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Avatar: From Deity to Corporate Property

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The focal point in this paper is our virtual selves, the avatars with which we interact with others in online virtual environments. The dispute is growing as to whom these digital manifestations belong to. The dispute is in part due to the ability of the technology to transfer the avatars and also in part on the desire of the software manufacturers to enforce the end user licence agreements. These licences do not follow contract theory but have been enforced by the courts. Despite the actions of the court their validity as a whole is still questionable. This paper contains descriptions of the disputed objects and presents the arguments of both sides. There is also a presentation of the law regulating the area and its rationale, strengths and weaknesses. Then there follows a critique of the law as it is and a presentation of what the law could, and indeed in some cases, should be. In the conclusion this work both describes the importance of this issue and what is at stake if an equitable and reasonably balanced solution to the collective rights cannot be found.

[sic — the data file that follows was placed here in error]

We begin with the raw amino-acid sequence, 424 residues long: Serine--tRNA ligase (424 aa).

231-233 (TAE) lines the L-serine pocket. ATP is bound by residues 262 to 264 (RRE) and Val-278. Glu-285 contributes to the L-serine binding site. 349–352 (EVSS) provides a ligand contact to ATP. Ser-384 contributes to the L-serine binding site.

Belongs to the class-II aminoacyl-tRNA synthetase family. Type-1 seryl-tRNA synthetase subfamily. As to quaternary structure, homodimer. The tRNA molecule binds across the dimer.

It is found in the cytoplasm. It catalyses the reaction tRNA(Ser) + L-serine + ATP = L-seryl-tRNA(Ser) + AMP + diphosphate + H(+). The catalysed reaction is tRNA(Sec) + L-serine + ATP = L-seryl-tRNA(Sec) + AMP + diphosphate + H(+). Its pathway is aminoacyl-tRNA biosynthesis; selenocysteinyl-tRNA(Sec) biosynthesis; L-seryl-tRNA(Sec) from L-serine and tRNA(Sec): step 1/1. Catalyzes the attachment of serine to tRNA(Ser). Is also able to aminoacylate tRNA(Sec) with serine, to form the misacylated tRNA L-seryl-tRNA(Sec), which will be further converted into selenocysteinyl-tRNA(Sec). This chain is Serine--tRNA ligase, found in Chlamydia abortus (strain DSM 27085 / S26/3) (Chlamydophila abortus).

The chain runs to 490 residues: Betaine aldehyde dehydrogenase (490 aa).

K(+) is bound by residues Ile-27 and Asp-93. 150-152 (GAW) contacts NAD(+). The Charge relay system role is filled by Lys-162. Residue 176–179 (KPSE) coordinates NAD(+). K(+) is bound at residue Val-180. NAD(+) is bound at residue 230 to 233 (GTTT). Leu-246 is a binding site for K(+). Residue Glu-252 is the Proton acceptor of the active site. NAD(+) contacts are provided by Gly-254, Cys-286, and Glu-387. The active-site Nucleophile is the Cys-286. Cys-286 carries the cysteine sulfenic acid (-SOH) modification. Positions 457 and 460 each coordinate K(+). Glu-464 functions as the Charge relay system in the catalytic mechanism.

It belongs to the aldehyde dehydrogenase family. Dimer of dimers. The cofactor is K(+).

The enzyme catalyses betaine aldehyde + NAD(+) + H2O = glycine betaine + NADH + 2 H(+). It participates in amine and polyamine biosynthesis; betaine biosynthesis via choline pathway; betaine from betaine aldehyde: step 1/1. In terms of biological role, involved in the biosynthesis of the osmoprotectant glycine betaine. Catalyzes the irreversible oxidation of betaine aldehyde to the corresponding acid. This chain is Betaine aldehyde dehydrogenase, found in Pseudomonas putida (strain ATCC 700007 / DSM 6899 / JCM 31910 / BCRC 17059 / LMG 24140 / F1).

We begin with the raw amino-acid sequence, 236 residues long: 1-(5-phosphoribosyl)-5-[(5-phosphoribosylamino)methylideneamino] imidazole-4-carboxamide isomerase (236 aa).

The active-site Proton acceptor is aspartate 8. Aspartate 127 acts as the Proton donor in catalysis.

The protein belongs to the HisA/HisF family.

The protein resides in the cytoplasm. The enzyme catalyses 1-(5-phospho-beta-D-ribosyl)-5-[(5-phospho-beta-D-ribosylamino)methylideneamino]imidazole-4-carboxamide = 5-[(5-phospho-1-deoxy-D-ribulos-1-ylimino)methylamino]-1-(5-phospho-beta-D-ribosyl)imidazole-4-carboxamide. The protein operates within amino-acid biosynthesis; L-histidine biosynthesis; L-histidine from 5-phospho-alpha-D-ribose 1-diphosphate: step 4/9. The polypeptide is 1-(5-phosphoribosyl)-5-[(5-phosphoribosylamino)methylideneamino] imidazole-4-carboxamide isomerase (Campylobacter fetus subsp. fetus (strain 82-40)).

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Keywords: Eula & Shrinkwrap licence; MMORPG; avatars; computer games; intellectual property rights; law

Document Type: Research Article

Affiliations: Department of Informatics, University of Goteborg, Box 620, 405 30 Goteborg, Sweden

Publication date: 01 September 2004

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